Okay this is the next step in adding search functionality to my blog.
The biggest let down of the original integration was that I need to remember to
run the search updater every time I made a new, or just updated a, blog post,
but what if I was writing the entry remotely or, more than likely, just plain
At the end of the last post
[https://blog.many-monkeys.com/adding-search-to-your-ghost-blog-2/] I mentioned
the possibility of adding a IFTTT snippet (actually they call them applets) tRecently I wanted to find something in my own blog that I had written about and
though I only have a small number of posts compared to some, it still took more
time than it really should have.
So I decided to look at adding some search functionality; because I am
originally from Yorkshire it should be free, because I am lazy it should be
relatively easy. A quick google search (the meta-irony is not lost on me) and a
few dead ends, I ended up trying Algolia [https://www.algolia.com]. Now this
loOkay, starting a blog post using a title from the first lines of the lyrics to
"The Time Warp" does seem a bit unusual but with what I intend to cover in this
it will all make sense, probably.
Time... what is it really? I am not going into some weird arty-pseudo-psycho
babble of the ephemeral nature of time
but as a software developer I usually have to deal with time, and dates, in some
form I moved to Cloudflare [https://www.cloudflare.com/] sometime ago so that I could
take advantage of their tools such as free DNS, SSL, analytics, caching etc. to
support my ghost [https://ghost.org/] based blog.
I wanted to host my blog on https://blog.many-monkeys.com but I didn't want to
host http://www.many-monkeys.com nor http://many-monkeys.com anywhere and wanted
to keep my options open i.e. if I wanted to use the domain for more than just a
I still wanted to support https://www... Recently, I decided to review all my old articles that have been scattered
across the internet over the past decade or two with the idea of either tidying
them up or answering questions that I may have neglected etc.
During this review I came across an old article from 2007 hosted on CodeProject
that demonstrates a way of creating custom dialogs for Visual Studio setup
projects and was not documentedEvery year I decide to spend some time refreshing OpenCover i.e. upgrading to
the latest tools such as Visual Studio, upgrading all the packages that
OpenCover depends on etc. etc. and it is never a good time for me.
I don't know why I do this to myself, I know it is going to hurt and it's always
the tiny things that somehow take ages to remedy. However I need to do this so
that I can uninstall old versions of Visual Studio before I move on to
addressing some of the latest features and issues wOne reason I work on Open Source projects such as OpenCover
[https://github.com/OpenCover/opencover] is so that I can try things out,
experiment if you wish, sometimes it's TDD techniques or a new mocking
framework, and sometimes it's tooling; some of these experiments were successes
and some were successful failures; my experiment in using SpecFlow for unit
testing was interesting but I'll never do that again; my knowledge in what I can
do in SpecFlow however has greatly improved.
Tools help uJust recently I read Rework [http://amzn.to/1KD6kqx] again on my kindle as this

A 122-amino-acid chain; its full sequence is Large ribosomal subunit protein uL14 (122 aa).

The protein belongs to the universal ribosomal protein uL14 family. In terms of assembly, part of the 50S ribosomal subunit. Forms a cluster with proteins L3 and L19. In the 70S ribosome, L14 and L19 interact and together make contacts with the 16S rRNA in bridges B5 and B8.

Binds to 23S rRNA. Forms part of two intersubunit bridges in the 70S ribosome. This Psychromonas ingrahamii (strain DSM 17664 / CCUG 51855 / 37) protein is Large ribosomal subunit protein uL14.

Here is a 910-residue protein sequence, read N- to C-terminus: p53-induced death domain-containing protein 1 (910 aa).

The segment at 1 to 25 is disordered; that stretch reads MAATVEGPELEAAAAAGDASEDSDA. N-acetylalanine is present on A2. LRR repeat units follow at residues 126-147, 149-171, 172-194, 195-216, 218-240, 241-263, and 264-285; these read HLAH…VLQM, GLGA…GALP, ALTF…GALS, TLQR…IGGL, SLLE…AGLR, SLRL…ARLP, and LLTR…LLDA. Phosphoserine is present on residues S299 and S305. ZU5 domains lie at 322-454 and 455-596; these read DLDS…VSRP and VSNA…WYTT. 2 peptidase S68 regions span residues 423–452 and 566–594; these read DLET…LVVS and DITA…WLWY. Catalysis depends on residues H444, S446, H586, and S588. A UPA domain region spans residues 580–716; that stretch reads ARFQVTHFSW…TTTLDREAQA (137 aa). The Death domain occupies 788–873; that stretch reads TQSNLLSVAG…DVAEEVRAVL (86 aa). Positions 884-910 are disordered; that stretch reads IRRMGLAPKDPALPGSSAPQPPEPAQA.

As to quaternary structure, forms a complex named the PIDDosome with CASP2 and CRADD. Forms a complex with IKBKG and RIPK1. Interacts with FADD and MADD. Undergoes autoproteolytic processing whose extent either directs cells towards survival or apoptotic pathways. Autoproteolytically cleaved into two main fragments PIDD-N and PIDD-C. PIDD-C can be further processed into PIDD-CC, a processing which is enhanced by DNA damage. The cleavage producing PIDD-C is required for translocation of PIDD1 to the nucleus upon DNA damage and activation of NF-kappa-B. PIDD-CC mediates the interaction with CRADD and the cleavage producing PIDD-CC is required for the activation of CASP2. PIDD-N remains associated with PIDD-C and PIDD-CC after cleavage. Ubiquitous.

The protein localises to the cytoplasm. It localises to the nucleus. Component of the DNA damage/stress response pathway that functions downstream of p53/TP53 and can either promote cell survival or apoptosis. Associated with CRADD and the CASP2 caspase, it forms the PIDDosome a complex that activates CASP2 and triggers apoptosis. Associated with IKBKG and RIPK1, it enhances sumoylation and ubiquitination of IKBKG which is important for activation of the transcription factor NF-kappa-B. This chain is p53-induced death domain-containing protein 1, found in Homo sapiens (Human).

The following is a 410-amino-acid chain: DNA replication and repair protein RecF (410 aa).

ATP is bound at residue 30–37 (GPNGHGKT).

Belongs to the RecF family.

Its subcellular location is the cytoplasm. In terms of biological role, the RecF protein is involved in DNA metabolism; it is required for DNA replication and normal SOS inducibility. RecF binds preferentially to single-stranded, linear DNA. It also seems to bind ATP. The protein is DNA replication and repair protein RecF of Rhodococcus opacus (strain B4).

book really resonated with me at the time and I thought it was about time I read
it again; the book is from the guys at 37 Signals aimed at people starting a
business. When I got to the section titled "Draw a line in the sand" I realised
that this book is also appropriate to anyone who is thinking of
creating/managing or getting involved in an open-source project/product; I am
not talking abut flinging up some sourceFor the past few years that I've been been working on OpenCover
[https://github.com/OpenCover/opencover] I've had the opportunity to use a
number of tools during its development, a few of those are commercial tools that
have been made available for free to developers of Open Source projects or just
to the project itself because I asked nicely.
Some of those tools I still use and some just carried the project through part
of its journey so I thought it would be nice to give those tools a shout oWelcome to my new blog. Like it? I hope you do as I know I prefer it to the the
Blogger version I was originally using. Moving platforms had its ups and downs
so I thought I would detail a bit of the journey.
Getting started was quite easy, I decided to trial it with Ghost
[https://ghost.org] where the nice guys there will do the import for you (of
course they will, they want you to sign up with them). Most of the
transformation went without a hitch but I have quite a few code samples and not
aOne of the things I have been a bit disappointed with myself during the
development of OpenCover [https://github.com/OpenCover/opencover] is the lack of
unit testing around the C++ code that makes up the profiler.
I did toy with GTest [https://code.google.com/p/googletest/] and got some decent
tests around the instrumentation engine but I was never able to actually test
the profiler callbacks, also I found the lack of GTest integration with Visual
Studio quite irritating; I know I have been spoHappy Birthday
Today OpenCover [https://github.com/OpenCover/opencover] is 4 (four) years old,
where has the time gone? In that time it has had over 60,000 nuget downloads
[http://www.nuget.org/packages/opencover], been adopted by the SharpDevelop
community as the coverage tool for their IDE, and, as I found out the other day,
is also being used by the corefx team [https://github.com/dotnet/corefx] to
supply coverage information